Dignified young Mexican girl dressed as Guadalupe in a velvet dress with beautiful colored embroidery, accompanied by her parents, walks to Our Lady of Guadalupe church in Oaxaca de Juarez, Mexico on 12 December 2012 to be blessed by the priest. It is traditional to dress little girls as Guadalupe when they are taken to church on this day of celebration. The Virgin of Guadalupe is the patron Saint of all Mexico.

Dignified young Mexican girl dressed as Guadalupe in a velvet dress with beautiful colored embroidery,  accompanied by her parents, walks to Our Lady of Guadalupe church in Oaxaca de Juarez, Mexico on 12 December 2012 to be blessed by the priest. It is traditional to dress little girls as Guadalupe when they are taken to church on this day of celebration. The Virgin of Guadalupe is the patron Saint of all Mexico. Stock Photo
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Image details

Contributor:

Dorothy Alexander / Alamy Stock Photo

Image ID:

D1ADCT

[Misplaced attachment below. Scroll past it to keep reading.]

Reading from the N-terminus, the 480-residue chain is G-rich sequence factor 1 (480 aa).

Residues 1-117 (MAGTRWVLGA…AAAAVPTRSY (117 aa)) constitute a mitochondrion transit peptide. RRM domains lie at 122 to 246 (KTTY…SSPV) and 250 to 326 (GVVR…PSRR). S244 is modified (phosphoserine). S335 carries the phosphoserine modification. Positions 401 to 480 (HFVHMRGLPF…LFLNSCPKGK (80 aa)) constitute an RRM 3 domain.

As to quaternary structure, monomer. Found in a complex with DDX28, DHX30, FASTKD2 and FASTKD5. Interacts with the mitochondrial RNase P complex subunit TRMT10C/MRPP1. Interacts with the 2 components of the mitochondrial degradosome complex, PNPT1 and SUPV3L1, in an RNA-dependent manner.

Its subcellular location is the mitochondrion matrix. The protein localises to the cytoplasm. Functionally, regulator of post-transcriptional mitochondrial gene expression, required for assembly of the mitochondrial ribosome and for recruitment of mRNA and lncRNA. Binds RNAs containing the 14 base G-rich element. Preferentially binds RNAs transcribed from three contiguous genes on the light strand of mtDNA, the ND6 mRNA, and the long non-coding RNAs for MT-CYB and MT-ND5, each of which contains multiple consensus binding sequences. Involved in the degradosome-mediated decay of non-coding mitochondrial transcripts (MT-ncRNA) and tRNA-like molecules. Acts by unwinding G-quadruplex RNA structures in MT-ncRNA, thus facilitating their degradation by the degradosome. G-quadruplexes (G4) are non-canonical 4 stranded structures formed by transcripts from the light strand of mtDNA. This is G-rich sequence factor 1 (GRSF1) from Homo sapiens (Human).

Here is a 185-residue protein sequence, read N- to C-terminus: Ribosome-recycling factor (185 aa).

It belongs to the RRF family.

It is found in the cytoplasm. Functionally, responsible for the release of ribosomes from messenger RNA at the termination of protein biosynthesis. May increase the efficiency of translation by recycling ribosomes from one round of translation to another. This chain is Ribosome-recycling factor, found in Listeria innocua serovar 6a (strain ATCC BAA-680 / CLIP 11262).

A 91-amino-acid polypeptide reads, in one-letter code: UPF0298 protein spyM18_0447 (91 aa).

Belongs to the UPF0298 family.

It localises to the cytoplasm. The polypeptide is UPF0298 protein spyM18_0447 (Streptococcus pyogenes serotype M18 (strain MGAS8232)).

File size:

36.4 MB (1.4 MB Compressed download)

Releases:

Model - no | Property - noDo I need a release?

Dimensions:

2912 x 4368 px | 24.7 x 37 cm | 9.7 x 14.6 inches | 300dpi

Date taken:

12 December 2012

Location:

Llano park, Oaxaca de Juarez, Oaxaca State, Mexico

More information:

This image could have imperfections as it’s either historical or reportage.

Feast of the Virgin of Guadalupe In mid-December, Mexicans celebrate the "day" of their national patron saint: the Virgin of Guadalupe. It is one of the most important days of the year. In Oaxaca, Guadalupe's church is located at one end of Parque El Llano (the flat park), one of the city's major open spaces. Into this space, starting early in the morning, come thousands of children. Accompanied by their mothers, aunts or grandmothers (and, occasionally, their fathers), they line up and file through Guadalupe's church to receive the blessing of the priests who serve her. Many are so young they have to be carried. Legend has it that Guadalupe appeared to an indigenous laborer named Juan Diego, in the 16th century, telling him to inform the people that she was henceforth the protector of Mexico. To commemorate Juan Diego, all the boys are dressed as peasants, in simple white cotton trousers and blouses, with straw sombreros, huaraches and neckerchiefs. They have thin black mustaches painted on their upper lips and sideburns drawn on their smooth cheeks. The girls wear embroidered dresses, with rouge spots on their cheeks and lipstick; earrings dangle from their tiny pierced earlobes.

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